Digital minister’s app lands on data watchdog’s radar after privacy cock-up

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UK digital minister Matt Hancock, who’s currently busy with legislative updates to the national data protection framework, including to bring it in line with the EU’s strict new privacy regime, nonetheless found time to launch an own-brand social networking app this week.

The eponymously titled: Matt Hancock MP App.

To cut a long story short, the Matt app quickly ran into a storm of criticism for displaying an unfortunately lax attitude to privacy and data protection. Such as pasting in what appeared to be a very commercially minded privacy policy — which iOS users couldn’t even see prior to agreeing to it in order to download the app… [Insert facepalm emoji of choice]

In the words of one privacy consultant, who quickly raised concerns via Twitter: “You’d think the Digital Minister and one responsible for data protection package would get privacy right.”

Well — news just in! — the UK’s data protection watchdog isn’t entirely sure about that latter point, because it’s now looking into the app’s operation after privacy concerns were raised.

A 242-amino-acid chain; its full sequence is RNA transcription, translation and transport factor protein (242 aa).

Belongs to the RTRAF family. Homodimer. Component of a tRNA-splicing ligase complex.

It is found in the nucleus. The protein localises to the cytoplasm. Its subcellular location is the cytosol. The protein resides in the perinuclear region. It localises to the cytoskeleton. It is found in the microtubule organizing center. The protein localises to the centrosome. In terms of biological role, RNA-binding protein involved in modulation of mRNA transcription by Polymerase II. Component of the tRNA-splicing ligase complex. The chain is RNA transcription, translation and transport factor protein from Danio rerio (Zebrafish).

“We are checking reports about the operation of this app and have seen other similar examples of such concerns in apps as they are developed. So to help developers, we produced specific guidance on privacy in mobile apps,” an ICO spokesperson told TechCrunch in response to questions about the Matt app.

“The Data Protection Act exists to protect individuals’ privacy. Anyone developing an app needs to comply with data protection laws, ensuring privacy is at the forefront of their design,” the spokesperson added, pointing to the agency’s contact page as a handy resource for “anybody with concerns about how their personal data has been handled”.

(For the full lowdown on the Matt Hancock privacy snafu, I suggest reading The Register‘s gloriously titled report: What a Hancock-up: MP’s social network app is a privacy disaster.

This forensic Twitter thread, by the aforementioned consultant, @PrivacyMatters, is also a great exploration of the myriad areas where Matt Hancock’s app appears to be messing up in data protection T&C terms.)

Here’s a few screenshots of the app for the curious…

  1. Image uploaded from iOS

  2. Matt Hancock App

  3. Image uploaded from iOS (3)

  4. Image uploaded from iOS (2)

  5. IMG_3848

Of course the minister didn’t intend to generate his own personal privacy snafu.

He intended the Matt Hancock App to be a place for people in his West Suffolk constituency to keep up on news about Matt Hancock, MP.

Among the touted “Core benefits for Constituents” are:

  • Never miss out on local matters via private networks
  • A safe, trusted, environment where abuse is not tolerated and user data is not exploited